In addition to my extensive work in the field of inclusion for children with disabilities, I'm passionate about teaching children to read—especially those facing disabilities. That's because, as of today, everything in their world is much more limited. They're not granted the same experiences as other children, so their development depends more heavily on additional opportunities. Books have been the key to helping my son and many other children I've worked with understand the world around him and how it operates.

I believe that by supporting the rights of people with disabilities, we create a better society for all. A community that embraces people with all abilities is one that respects and celebrates how unique we all are. While there is still much more work to be done, it’s important to acknowledge all the fantastic work done so far.

“A community that embraces people with all abilities is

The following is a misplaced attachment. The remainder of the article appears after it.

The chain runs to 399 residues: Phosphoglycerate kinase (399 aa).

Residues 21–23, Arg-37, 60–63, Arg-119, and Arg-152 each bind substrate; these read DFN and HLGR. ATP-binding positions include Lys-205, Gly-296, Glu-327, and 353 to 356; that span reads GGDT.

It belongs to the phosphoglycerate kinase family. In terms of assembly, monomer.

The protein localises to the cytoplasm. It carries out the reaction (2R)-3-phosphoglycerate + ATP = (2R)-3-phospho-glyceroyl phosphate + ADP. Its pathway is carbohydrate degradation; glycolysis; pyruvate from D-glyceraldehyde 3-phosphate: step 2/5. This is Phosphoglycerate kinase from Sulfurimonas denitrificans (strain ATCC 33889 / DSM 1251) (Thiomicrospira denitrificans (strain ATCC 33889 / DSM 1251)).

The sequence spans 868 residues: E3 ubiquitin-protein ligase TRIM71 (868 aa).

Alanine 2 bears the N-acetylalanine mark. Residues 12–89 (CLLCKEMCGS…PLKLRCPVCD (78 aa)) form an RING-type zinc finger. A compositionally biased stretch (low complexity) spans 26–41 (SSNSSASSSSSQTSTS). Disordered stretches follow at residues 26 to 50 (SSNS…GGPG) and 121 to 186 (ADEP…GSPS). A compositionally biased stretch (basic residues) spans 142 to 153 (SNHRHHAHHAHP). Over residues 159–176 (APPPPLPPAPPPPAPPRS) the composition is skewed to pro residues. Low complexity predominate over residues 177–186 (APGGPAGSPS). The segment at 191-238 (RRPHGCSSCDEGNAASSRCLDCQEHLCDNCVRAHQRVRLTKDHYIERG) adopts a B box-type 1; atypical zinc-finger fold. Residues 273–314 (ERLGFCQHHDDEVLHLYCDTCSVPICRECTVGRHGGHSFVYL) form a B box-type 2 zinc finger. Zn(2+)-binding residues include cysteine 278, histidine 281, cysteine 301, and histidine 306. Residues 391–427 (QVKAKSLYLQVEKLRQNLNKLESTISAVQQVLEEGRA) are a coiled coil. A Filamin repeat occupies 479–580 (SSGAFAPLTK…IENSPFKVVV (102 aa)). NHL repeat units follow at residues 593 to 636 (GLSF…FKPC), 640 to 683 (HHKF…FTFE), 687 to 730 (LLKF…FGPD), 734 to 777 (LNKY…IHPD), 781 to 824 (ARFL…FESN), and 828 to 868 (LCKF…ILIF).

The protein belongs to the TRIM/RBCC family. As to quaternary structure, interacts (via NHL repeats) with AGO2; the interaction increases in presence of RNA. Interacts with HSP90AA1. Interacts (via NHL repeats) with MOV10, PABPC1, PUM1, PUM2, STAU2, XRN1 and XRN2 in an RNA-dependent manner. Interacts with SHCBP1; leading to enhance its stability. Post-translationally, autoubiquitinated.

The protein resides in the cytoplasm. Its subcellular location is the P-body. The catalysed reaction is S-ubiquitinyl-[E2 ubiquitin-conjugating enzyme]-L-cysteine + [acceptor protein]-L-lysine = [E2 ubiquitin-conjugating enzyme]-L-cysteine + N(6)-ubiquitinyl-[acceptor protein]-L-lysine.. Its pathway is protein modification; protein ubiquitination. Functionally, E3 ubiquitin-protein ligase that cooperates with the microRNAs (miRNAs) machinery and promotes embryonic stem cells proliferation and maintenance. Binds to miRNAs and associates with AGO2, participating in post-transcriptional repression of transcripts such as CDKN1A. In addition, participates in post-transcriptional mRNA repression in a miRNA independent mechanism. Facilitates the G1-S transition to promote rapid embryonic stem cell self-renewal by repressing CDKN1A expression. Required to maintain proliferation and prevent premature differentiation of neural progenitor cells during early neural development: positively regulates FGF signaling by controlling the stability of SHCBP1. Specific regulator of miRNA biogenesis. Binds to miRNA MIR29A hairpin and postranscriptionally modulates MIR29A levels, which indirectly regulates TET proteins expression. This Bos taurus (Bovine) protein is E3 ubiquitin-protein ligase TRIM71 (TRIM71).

one that respects and celebrates how unique we all are.”

I’m fully committed to making our communities better—and perhaps more understanding—toward the kids you love.
I hope you’ll join me!

Let's Connect

I share my stories on Instagram, and you will find me on Facebook and Linkedin too. Check out my YouTube channel. It has become very popular among schools and families, with almost 300K views.
I also have a weekly newsletter with resources and information I think you will love.

Join my community and receive my weekly newsletter with tips for creating inclusive classrooms, information for parents and free educational resources.